3 Things You Can Learn From Free Online Webinars

(ESL learners – click on the bolded words to see explanations and notes. 🙂 )

This week, something odd happened.

Amidst a schedule jam-packed with classes, social appointments, and to-dos, I actually found some free time.

So what did I do?

I lay on the couch and stared off into space. Then I clicked around on the internet. And while I was clicking around, a bunch of ads for free online masterclasses popped up. How to Start a Successful Business, How to make 6 Figures with Social Media Marketing, How to Easily Close High-Paying Clients, How to Travel the World and Make Money… you name it.

Well, all of those things sounded vaguely interesting to me. So I thought “why not?”. I went on a rampage. I signed up for them all and I did 10 free masterclasses over the last week.

Truth be told, these classes are often sales pitches thinly disguised as free “miracle” education. But some of them do offer several valuable tips first – social media strategies, how to improve your LinkedIn profile, etc.

I’ve also noticed a few pieces of advice that were repeated in every single class, no matter the topic. It was almost uncanny. Maybe they all followed the same sales script? Possible. But I think there’s more to it than that. These pieces of advice all lead back to a few universal truths that everybody “knows”, but at the same time doesn’t want to believe. So whatever your opinion on free online webinars, I think there are a couple things we can take away from them.

Everything Takes Hard Work

This might seem a bit obvious to you, put like this. But uncannily, whenever we see a glimpse of a rich or famous celebrity or influencer, we seem to just assume that they had their success handed to them. “They have it easy,” or “they were lucky”. I’m sure that luck had something to do with their success, but nobody gets rich or famous or successful just like that. If you do nothing, nothing is exactly what you’ll get. You don’t see the hours and days and months and years of hard work and time and effort that went into that person’s success, before their faces start filling up billboards and glossy magazine covers. But just because you didn’t see it, doesn’t mean it didn’t happen. If you want to become successful in anything, you’re going to have to make it happen too.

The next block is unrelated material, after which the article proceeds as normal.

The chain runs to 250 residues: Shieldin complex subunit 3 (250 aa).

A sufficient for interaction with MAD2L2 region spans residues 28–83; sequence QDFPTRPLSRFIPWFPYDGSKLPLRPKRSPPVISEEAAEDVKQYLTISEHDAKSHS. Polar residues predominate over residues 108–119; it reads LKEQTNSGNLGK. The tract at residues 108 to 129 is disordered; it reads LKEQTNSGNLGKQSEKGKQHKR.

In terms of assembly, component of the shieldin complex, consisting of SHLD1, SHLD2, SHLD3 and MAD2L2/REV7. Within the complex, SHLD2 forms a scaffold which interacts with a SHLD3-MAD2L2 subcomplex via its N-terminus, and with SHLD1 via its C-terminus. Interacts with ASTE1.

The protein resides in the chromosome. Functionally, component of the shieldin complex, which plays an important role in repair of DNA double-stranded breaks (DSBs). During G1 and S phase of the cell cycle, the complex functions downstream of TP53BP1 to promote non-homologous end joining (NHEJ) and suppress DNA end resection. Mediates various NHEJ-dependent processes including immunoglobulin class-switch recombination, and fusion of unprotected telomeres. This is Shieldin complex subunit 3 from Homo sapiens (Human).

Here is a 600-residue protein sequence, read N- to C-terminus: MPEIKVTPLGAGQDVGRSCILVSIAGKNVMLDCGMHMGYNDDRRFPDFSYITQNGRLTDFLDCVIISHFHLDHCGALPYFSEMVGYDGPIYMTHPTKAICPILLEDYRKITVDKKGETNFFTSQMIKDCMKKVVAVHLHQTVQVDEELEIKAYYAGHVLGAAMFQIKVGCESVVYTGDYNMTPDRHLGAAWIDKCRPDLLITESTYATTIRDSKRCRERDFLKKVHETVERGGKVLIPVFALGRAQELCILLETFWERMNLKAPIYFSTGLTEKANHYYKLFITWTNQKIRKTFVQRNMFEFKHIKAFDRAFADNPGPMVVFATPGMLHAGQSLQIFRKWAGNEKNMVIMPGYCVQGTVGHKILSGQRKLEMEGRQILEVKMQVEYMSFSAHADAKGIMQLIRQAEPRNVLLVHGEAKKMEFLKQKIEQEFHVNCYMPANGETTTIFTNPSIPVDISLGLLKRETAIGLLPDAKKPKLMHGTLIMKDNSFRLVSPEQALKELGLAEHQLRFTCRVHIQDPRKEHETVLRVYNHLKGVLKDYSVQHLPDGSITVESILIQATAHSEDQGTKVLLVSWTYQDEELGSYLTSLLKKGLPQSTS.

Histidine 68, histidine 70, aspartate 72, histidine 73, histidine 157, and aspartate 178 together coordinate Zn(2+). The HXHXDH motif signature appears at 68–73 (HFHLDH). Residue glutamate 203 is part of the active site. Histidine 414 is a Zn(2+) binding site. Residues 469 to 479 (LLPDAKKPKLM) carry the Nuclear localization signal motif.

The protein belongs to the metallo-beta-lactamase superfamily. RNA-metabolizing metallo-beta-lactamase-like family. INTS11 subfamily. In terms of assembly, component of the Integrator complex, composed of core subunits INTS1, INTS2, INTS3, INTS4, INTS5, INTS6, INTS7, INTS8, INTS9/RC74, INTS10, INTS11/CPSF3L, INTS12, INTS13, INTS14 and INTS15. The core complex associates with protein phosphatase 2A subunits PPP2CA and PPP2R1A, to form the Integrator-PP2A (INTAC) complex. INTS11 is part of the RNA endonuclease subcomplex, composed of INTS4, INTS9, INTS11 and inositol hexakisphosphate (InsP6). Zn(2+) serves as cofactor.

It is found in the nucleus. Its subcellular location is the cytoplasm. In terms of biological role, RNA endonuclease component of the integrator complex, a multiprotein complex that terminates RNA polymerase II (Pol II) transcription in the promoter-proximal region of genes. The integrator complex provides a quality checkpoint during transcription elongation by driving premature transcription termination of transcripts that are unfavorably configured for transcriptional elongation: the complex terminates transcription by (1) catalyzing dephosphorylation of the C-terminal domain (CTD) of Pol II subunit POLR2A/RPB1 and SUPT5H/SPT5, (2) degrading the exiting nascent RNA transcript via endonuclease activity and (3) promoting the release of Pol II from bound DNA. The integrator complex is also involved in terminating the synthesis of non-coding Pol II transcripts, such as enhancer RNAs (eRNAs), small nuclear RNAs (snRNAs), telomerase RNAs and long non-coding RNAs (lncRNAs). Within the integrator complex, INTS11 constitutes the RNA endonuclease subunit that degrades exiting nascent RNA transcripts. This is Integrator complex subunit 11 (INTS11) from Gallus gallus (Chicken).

Success takes failure

Well, to be more specific, it takes grit and failure. But the bottom line is, everybody fails. Even if someone is born rich, or is handed the reins to an already successful company, everybody will fail in one way or another. Guaranteed. It’s like the common cold. You might not get it at the same time as your colleagues, or even in the same season. But you can bet your bottom dollar you’re getting it eventually.

There have been lots of texts written about failure, and many of them say it better than I ever could. One in particular I really enjoyed was “Why Failure is (Actually) a Good Thing” by Cristian Mihai. I think everyone can create their own personal philosophy when it comes to failing. The conclusion I’ve come to myself is that, you’d think that you can’t succeed with failure, but the truth is you won’t succeed without it.

Life is Not “One Size Fits All”

Many sources will try to sell you on the idea that their way is the best or the only way. If you want to make money, the only way to do it is dropshipping – or social media marketing – or selling digital products – or teaching. It kind of reminds me of when I was trying to get my residency documents in Spain, and every time I went to the town hall, a different employee would insist on a different set of rules and requirements that I absolutely needed to follow.